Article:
6. #6
    Veteran Member chim's Avatar
    Join Date
    Apr 2002
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    2,249
    Location
    Lancaster County, PA
    Tractor
    Kubota L3200, Ford 1210

    Default Re: Tire pressure

    I have a 7500 with R4's and run 15 gallons of antifreeze mix in the rear tires. The R4's are fairly hard tires, and last Summer I dropped the pressure till I ran into trouble. That happened at 7PSI. At 10 or 12PSI, I haven't had any problems. If you ran R4's at the max pressure you may as well use wooden wheels.

    As you might already know, the liquid load shouldn't exceed 75% of the space...................chim

  7. #7
    New Member
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    Sep 2005
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    Default Re: Tire pressure

    Hi,

    I've run my WW fluid filled rear tires on the back of my Kubota B2910 at 12 psi for almost a year now without problems...backhoe and loader work mostly, but other things as well such as mowing with the RFM...

  8. #8
    Platinum Member
    Join Date
    Jul 2000
    Posts
    951
    Location
    Sierra Foothills, Northern California
    Tractor
    Kubota B7300; JD LX233

    Default Re: Tire pressure

    If the valve stem was pointing up you shouldn't get water out of it. Bird's suggestion to shoot a bit of air into it before checking is a good one - if you do that, the stem is "up", and get liquid then you have too much in the tire. Point the valve stem to about the 10 or 2 o'clock position and drain it until you get just air. Then pump it back up - 10 to 15 PSI seems to be a good number (at least for R4s). You don't want to have the tire filled much above the axle or else you are actually raising the center of gravity. 75% is about right.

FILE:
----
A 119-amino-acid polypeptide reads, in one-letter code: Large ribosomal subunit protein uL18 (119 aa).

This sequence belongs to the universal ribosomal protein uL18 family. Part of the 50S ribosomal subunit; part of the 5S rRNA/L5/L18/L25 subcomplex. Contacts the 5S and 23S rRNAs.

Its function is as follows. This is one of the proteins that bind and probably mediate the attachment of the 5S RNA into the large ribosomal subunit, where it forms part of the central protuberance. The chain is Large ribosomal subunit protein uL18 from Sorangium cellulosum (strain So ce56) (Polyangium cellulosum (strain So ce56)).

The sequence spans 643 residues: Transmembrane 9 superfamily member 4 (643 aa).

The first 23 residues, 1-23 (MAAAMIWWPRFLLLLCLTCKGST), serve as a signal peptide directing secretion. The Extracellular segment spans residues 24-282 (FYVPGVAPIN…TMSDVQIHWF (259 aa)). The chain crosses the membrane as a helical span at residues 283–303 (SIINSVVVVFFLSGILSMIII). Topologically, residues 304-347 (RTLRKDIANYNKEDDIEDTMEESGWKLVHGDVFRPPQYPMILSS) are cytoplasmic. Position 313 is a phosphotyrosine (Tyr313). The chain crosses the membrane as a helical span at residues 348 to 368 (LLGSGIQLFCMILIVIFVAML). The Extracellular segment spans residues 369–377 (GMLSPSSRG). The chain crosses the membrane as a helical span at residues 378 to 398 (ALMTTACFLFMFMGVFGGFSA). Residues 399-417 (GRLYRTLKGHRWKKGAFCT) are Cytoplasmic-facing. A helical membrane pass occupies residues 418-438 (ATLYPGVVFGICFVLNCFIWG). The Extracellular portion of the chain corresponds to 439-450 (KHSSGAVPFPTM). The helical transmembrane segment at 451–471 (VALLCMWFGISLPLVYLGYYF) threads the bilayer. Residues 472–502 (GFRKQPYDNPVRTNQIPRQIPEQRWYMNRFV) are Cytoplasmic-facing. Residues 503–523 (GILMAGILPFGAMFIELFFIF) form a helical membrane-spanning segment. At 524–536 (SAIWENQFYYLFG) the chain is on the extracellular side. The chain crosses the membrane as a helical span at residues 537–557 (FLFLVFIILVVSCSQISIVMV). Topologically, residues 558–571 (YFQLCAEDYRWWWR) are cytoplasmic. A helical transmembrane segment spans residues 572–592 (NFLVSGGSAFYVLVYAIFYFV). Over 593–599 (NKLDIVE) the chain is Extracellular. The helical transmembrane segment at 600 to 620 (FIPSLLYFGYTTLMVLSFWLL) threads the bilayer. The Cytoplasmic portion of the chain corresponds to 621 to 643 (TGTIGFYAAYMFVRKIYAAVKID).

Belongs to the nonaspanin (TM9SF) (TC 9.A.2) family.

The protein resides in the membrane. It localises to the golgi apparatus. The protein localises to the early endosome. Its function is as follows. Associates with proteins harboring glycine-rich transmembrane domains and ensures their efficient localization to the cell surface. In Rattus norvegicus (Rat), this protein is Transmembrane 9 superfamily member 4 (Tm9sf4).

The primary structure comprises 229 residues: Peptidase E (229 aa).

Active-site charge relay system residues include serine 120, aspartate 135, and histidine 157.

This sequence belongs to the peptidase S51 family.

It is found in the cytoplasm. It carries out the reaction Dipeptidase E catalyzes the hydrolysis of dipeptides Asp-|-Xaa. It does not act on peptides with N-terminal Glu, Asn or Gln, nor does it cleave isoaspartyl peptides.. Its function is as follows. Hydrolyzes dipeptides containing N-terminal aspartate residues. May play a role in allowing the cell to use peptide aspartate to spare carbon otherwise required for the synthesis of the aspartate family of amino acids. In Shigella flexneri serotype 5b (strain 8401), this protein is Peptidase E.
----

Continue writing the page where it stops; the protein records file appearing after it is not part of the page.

9. #9
    Super Member RickB's Avatar
    Join Date
    Sep 2000
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    8,638
    Location
    Eastern NY
    Tractor
    Case 885, Ford 4000

    Default Adjusting liquid fill level.

    For maximum ballast, use 11:00 or 1:00. Do this proceedure with the wheel jacked up, or you will displace too much liquid as the tire collapses on the bottom from the weight of the tractor. There is nothing wrong with tires loaded to "rim height" That has been commonly accepted practice in the Ag world since tires have been fluid-filled. Don't drain CaCL solution where it will do damage.

  10. #10
    Platinum Member
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    Jul 2000
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    951
    Location
    Sierra Foothills, Northern California
    Tractor
    Kubota B7300; JD LX233

    Default Re: Adjusting liquid fill level.

    <font color="blue"> For maximum ballast, use 11:00 or 1:00. </font>

    That'll certainly maximize the weight of the tire but I've heard some say that filling too much above the centerline of the wheel raises the tractor's center of gravity. I guess if you're going for max. weight (as in most agricultural applications like row farming) you'd want to do that. For me, on my hills, I want to make the tractor as stable as I can so I don't fill too far, keeping the COG as low as possible.